Zero Trust

Bolstering the nation’s cybersecurity: the real journey ahead

Oct 05, 2021
Bolstering the nation’s cybersecurity: the real journey ahead

“A cybersecurity expert was asked by a CEO how many security people to hire to protect the company. The expert asked, ‘how many employees do you have?’ The CEO answered, ‘we employ 10,000 people.’ The expert replied, ‘then you need to hire 10,000 cybersecurity people. One to stand behind each employee and tell the employee whether it is safe to click on something or not.”

While I don’t know the source for the pearl of wisdom above, it’s been circulating for a long time and sets the stage for what I’m about to say. 

Let’s get real about cybersecurity

We live in a society where cybersecurity, like IT, is an ongoing cost to be managed. We need better solutions today, not a year from now. And we solve problems like this by applying automation and technology at scale instead of hiring one security expert to stand behind each employee. So...what can you do?

About that August meeting at the White House

On August 25, 2021, United States President Joe Biden met with executives from technology companies, financial institutions, academia, and others. The attendee list at the White House gathering included the CEOs of Alphabet, Amazon, Apple, IBM, and Microsoft and the heads of major financial institutions including JP Morgan Chase, Bank of America, TIAA, and U.S. Bancorp. Notably, no critical infrastructure representation was present

The White House took the approach of “ask instead of mandate,” reflecting the belief that the American private sector has more authority and influence than the Federal Government to drive change. This is in keeping with the National Security Memorandum issued on July 28, 2021, that listed voluntary cybersecurity goals that clearly set out White House expectations for owners and operators of critical infrastructure and what they should do to protect their sensitive data and address data breaches and ransomware attacks.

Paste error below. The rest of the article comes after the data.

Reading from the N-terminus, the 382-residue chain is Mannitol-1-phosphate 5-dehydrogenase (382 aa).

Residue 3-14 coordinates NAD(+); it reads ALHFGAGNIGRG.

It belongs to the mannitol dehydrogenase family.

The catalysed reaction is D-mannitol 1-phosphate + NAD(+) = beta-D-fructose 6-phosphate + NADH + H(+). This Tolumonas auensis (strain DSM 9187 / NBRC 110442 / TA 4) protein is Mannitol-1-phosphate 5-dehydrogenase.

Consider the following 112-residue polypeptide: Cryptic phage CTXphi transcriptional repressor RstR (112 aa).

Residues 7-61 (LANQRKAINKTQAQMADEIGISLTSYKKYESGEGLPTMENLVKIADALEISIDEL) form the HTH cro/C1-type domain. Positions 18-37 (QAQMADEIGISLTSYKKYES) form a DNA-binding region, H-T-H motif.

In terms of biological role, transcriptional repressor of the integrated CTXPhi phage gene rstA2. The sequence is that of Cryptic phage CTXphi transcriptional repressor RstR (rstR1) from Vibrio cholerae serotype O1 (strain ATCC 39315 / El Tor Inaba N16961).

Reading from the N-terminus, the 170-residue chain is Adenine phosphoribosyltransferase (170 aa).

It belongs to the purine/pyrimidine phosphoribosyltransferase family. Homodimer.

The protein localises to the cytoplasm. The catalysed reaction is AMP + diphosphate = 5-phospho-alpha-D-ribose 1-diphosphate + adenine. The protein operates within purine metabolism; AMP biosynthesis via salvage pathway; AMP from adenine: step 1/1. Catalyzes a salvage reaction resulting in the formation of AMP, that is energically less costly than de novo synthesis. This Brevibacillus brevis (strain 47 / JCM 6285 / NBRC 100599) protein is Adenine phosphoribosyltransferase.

After the meeting, Amazon, Google, IBM, and Microsoft announced new initiatives to strengthen cybersecurity and help close the skills gap.

Haven’t we heard this before?

Yes, we have. Calls to strengthen cybersecurity in the public and private sectors are not new. Nor is the call to train many more people for roles in cybersecurity. While calling for action is great (and we collectively need to act) how many times do we need to hear the call before we really act?

It’s not the size of the budget, it’s what you do with it

Perhaps the most important thing the Biden administration did for cybersecurity happened on May 12, 2021, when the President issued the Executive Order (EO) on Improving the Nation’s Cybersecurity (14028). Section 3 of that order (Modernizing Federal Government Cybersecurity) states, “The Federal Government must adopt security best practices; advance toward Zero Trust Architecture” and within 60 days of the date of the order, the head of each agency shall develop a plan to implement zero trust architecture.

The solution is zero trust – but what does that mean?